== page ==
• ★★★★★-5

Review: The Arsonist by Stephanie Oakes (Spoiler-Free)

I am thinking about the first words of another book. It was a pleasure to burn. More than anything, it was a pleasure to live. I am utterly SHOCKED that no one talks about this book!!! Please, please go out and read it! It's one of the most unique YA books I've ever read, and I mean this in every possible way. First of all, it is not at all what I was expecting it to be. I typically don't read very much of the synopses of thrillers because I don't want to spoil myself, so my expectations going into this book were purely based on the cover. I thought it was going to be a standard contemporary YA thriller about an arsonist. I couldn't be more wrong. Not only is this book actually historical fiction for much of it, but it definitely has a much heavier focus on the characters than I was expecting. Don't get me wrong though, the plot is still incredibly engaging; I couldn't stop reading. However, the characters here are what really sold it to me. There are three POVs in this book, and they come from some of the most unique perspectives I've ever read from. Not only are they so unique, but they are so well executed. I was not once confused by which perspective I was reading from, that's how consistent each voice was. 1. Molly- She is the weird girl at school. No, not the type A "I'm not like other girls" protagonist, I mean the weird girl. Like, she's called "Molly Milk Pee Mavity" for purposely peeing in the middle of the classroom in 7th grade. She is the girl with no friends. Legitimately zero. It was so interesting to get to see what goes on inside her head and why she acts the way she does. What troubles her, what she yearns for, what she doesn't understand- all of it. 2. Pepper- A boy from Kuwait who is officially not going to graduate. Again, this is another character that I never expected to read from. His voice was also incredibly well-done, from minor slips of English proficiency, to the control of his chapters. They were written in essay form, each with a central theme, and they each tied into his account of the story seamlessly. 3. Ava- A girl trapped in East Berlin under the GDR and Stasi regime during the Cold War. To me, Ava was the most compelling character because through her account, a resilient and unbreakable woman was unveiled. I could go on and on about how having unique structure for each POV enhanced the reading experience just as much as each unique voice, but I think that at this point you should just read the book for yourself to experience it. Oddly enough, this book also had a lot of relevance to stuff going on in the world today. It touches on themes of rebellion and doing what it takes to cause a regime to crumble. Despite being written in 2017, and being about a completely different country, its commentary completely echoes the arguments that many are making surrounding the police in America today. I haven't really touched the plot yet, but that's because that too is something you should just dive into on your own. This book is a whirlwind of so much that I love in literature, and I am still amazed that I found it in a book that has been sitting on my shelf for years, never having been opened. I'm so glad that I gave this random book a try, and it really reminds me that every book has the power to surprise you. Seriously, give this one a try. For Ava Dreyman (even if you don't know her quite yet).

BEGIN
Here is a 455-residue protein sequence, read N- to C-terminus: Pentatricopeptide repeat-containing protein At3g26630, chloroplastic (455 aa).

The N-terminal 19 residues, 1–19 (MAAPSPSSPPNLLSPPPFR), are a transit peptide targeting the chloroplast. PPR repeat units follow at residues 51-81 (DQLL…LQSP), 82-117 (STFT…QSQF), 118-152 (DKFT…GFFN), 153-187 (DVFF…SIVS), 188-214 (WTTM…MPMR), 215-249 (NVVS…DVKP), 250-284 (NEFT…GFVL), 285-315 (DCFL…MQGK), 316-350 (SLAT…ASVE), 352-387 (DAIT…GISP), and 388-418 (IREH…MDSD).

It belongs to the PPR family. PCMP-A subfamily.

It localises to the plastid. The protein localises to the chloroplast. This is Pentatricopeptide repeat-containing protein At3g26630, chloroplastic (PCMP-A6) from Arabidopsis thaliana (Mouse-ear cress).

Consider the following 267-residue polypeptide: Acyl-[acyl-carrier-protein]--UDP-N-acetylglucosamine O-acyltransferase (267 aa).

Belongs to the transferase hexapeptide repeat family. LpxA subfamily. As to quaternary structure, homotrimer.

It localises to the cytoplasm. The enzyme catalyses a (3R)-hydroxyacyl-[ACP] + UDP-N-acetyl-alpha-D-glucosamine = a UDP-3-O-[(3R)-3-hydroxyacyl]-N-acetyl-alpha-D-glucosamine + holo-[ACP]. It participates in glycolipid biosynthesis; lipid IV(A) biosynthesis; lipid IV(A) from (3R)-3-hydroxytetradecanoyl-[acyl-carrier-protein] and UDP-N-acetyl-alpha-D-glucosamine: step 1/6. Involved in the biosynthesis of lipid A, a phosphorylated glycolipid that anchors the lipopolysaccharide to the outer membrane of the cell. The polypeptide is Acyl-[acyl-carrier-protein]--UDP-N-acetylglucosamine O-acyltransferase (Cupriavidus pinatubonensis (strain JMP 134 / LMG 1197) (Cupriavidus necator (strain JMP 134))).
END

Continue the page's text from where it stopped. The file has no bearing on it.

Song I was reminded of while reading: Say Something

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